Wood Carving & Sculpture a Craft From Before the Dawn of History
The oldest known stone carvings date back more than 25,000 years. Although no examples of prehistoric wood sculpture remain (wood decomposes much faster than stone, usually in a few generations), it is reasonable to suppose that early man began to wood carving at least as early as he began to carve stone, considering the relative hardness of the two materials.
The oldest extant wood carving sculpture comes from Egypt, where the hot, arid climate has helped to preserve it. A small statue discovered in 1860 in Karnak, on the Nile River, is at least 4,500 years old. Wood sculpture is thought to have been produced in many of the great ancient civilizations. For example, great classical Greek statues were carved of wood, painted, and overlaid with ivory and gold.
Wood Carving Decline
As with many art forms, wood carving sculpture went into a decline in the Middle Ages but then arose in splendor during the Renaissance, especially in Spain and Italy. Such sculptors as Michelangelo and Donatello, known primarily for their work in other mediums, also sculpted wood. Sculptors in Europe as well as in North Africa and the Far East frequently worked in close conjunction with architects for secular and religious purposes.
Wood carving sculpture became part of the popular American culture in the 19th century. Some examples of fine wood sculpture (which are frequently overlooked as fine art) are figureheads from sailing ships and cigar store Indians.
Although the use of new mediums has contributed to the decline of wood carving sculpture in modern times, it remains a vital art form. The tools and techniques have changed little since its beginning, so the art of wood sculpture gives the sculptor an artistic link with his prehistoric ancestors.
The Tools for Carving and Sculpting
Most wood carving is accomplished with tools called gouges, which are chisels with curved cutting edges. Gouges come in scores of shapes: there is variation in the size of the cutting edge (from about 1/8 inch to 3 ½ inches); the arc of the cutting edge (shallow, medium, or deep); the shape of the shank (straight, long bent, or short bent); and the shape of the cutting edge (there are special shapes, such as the spoon gouge, the V-gouge, and the fishtail gouge).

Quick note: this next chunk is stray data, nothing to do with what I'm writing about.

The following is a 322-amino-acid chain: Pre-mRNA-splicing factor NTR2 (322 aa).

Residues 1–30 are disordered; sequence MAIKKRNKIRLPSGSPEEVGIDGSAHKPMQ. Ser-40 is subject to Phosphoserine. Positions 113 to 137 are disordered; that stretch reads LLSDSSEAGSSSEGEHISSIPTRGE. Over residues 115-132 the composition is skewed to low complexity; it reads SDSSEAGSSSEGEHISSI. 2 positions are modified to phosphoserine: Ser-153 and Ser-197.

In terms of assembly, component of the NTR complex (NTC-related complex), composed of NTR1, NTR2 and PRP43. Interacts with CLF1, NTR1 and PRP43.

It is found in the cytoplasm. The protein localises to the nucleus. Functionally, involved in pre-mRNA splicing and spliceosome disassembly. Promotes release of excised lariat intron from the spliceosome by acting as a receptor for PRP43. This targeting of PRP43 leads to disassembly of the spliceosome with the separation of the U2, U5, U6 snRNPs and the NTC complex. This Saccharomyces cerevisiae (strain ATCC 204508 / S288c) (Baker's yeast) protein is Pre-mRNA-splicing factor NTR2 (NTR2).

It is best to start with a few basic gouges, for example a wide, flat gouge, a medium gouge (about 3/4 inch), a spoon gouge, a V-gouge, and a flat chisel. As you gain experience, your work will dictate which of the more exotic gouges you will need. Also buy around wooden mallet for striking the handles of the gouges.
Buy high-quality tools, as they will save you the trouble of having to sharpen the cutting edges every few minutes, as happens with cheaper tools.
Finish The Surface
Abraders are used to finish the surface of the sculpture. They include wood files and rasps (buy them separately or in the form of a combination rasp, which has several different faces)and rifflers—smaller finishing tools with finer teeth than rasps. Gouges, chisels, mallets, and rifflers are available at crafts supply stores.
Buy a sharpening stone (oilstone) with both a coarse and a fine face. A wire brush or file card is used to clean the wood from the teeth of files, rasps, and rifflers.
Clamps Are Needed
Clamps are needed for laminating wood blocks and for holding the sculpture stationary during carving (a woodworking vise is good for this, but not necessary). The size and shape of your work will determine the size and shape of the clamps.
A crosscut saw is used to make the first cuts into a block of wood, and sandpaper is used during finishing.
Here Is A Selection Of Wood Carving Tools To Choose From
Reference: Readers Digest Crafts & Hobbies – A Step-by-Step guide to Creative Skills.
& Wiki Commons, Cigar shop Indian-Daniel Iggers, carved duck-Mary-Irene Lang.